Court orders timber traffickers to reforest predatory forest in Panama

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  • Sat, 04/14/2018 - 17:55
  • PNUD Panamá

A court in Panama ordered four citizens to reforest part of a forest adjacent to the capital where they were discovered trafficking cocobolo, a protected species highly valued in the markets of Europe, Asia and the United States, the Prosecutor's Office.

The four people, who are not identified, were discovered in July 2017, leaving Soberania National Park, on the east bank of the Panama Canal, "racking cocobolo wood, (Dalbergia retusa), a species that due to its great beauty and high value is endangered," said an official statement.

It was about 57 wood frames that were cut down in that area, with which these persons committed the offense against the environment and territorial ordinance. The accused admitted the offense before the judge and also apologized.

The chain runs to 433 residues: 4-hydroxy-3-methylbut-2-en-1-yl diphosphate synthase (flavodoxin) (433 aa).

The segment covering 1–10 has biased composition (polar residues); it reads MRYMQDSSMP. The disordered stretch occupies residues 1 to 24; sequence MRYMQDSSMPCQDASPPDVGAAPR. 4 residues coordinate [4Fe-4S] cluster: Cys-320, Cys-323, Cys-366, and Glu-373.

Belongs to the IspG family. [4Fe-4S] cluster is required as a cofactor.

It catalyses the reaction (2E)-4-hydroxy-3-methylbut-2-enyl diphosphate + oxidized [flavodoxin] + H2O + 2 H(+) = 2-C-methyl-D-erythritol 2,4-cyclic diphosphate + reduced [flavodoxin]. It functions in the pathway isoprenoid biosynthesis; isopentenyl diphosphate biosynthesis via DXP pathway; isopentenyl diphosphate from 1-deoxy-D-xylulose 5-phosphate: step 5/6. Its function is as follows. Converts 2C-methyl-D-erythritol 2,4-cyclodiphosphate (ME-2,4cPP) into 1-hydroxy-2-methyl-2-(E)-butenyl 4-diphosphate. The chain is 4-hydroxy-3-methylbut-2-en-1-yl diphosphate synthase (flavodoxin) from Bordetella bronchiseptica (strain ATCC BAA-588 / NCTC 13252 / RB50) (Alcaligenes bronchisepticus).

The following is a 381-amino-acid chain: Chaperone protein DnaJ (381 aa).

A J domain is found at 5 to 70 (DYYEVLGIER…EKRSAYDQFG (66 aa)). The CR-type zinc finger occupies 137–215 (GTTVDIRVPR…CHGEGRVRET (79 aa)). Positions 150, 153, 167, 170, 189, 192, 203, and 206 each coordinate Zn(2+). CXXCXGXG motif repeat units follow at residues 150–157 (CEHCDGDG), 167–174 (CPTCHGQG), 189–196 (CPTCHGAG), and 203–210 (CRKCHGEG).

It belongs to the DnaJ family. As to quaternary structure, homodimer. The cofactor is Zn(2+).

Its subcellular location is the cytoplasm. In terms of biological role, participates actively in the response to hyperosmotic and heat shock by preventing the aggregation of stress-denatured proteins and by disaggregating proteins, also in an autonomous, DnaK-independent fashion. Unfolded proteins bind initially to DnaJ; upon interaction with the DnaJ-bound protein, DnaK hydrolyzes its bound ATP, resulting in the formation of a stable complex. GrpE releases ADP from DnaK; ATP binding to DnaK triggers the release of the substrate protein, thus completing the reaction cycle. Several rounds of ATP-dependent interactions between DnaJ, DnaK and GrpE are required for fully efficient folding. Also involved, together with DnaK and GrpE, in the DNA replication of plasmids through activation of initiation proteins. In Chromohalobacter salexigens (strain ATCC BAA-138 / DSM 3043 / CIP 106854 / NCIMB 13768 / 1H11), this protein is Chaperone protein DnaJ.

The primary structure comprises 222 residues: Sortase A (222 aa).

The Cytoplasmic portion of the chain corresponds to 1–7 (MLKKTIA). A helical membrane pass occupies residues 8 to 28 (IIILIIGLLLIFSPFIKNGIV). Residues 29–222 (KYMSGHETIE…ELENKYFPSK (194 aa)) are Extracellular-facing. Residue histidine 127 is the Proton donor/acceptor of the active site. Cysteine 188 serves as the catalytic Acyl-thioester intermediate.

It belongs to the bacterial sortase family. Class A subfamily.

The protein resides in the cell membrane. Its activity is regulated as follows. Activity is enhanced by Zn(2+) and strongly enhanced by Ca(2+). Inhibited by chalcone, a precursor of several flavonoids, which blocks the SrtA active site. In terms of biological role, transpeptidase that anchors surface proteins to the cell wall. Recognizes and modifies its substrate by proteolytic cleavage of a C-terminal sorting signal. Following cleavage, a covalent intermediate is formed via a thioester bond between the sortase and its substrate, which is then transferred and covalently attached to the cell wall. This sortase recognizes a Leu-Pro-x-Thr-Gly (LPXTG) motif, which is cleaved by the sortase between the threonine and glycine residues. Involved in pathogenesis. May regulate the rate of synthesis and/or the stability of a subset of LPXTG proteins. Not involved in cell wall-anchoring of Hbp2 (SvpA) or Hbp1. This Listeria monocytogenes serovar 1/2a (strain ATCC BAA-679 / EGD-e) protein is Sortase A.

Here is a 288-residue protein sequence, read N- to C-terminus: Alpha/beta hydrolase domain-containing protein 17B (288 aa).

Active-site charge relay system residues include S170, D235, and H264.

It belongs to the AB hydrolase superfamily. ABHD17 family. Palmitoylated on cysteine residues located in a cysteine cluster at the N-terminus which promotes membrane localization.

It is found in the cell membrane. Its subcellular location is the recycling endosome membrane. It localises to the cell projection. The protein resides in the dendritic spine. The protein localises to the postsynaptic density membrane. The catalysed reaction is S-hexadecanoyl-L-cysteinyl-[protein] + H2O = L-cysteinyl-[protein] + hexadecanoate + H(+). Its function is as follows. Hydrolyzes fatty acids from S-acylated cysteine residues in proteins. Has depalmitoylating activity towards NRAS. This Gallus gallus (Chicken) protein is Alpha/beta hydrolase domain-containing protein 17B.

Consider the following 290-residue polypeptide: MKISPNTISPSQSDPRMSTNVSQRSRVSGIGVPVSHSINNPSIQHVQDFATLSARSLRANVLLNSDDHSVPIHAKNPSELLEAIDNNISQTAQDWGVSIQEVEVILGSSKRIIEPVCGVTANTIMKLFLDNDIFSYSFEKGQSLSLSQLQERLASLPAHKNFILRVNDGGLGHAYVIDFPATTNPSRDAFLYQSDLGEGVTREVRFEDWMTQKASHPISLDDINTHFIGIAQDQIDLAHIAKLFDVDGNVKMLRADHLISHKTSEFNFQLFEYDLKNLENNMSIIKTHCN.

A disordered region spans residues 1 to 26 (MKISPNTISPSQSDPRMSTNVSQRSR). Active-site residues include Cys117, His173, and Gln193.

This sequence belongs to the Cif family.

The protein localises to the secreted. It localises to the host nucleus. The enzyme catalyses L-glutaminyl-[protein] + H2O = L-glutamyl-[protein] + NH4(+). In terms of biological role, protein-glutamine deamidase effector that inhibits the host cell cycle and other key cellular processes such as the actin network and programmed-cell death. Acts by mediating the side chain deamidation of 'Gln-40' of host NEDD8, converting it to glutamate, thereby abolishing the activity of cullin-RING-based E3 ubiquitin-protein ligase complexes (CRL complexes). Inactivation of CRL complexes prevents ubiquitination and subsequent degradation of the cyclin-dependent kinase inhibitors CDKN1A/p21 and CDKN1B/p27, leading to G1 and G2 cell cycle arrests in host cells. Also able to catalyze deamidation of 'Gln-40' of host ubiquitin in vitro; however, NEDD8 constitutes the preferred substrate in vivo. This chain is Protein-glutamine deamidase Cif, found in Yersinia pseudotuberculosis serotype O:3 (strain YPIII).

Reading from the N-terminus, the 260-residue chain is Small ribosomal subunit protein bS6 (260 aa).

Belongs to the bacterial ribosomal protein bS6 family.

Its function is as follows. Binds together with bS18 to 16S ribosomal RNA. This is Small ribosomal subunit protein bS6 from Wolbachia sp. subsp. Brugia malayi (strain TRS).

Thus, the court endorsed the suspension of the process and emphasized the repercussions caused by the offense imposed, so they were ordered to "reforest" part of the pillaged area.

"The voluntary work not paid in favor of the State will be executed within the Ministry of Environment,  where they (the accused) must work four hours a week," said the Prosecutor, who did not specify the extension of the area where the trees will be planted.

The Public Ministry stressed that the Soberania Park is located 25 kilometers from Panama City and is the habitat of more than 500 birds and 1,300 species of plants. It was declared a protected area in 1980 through an executive decree.

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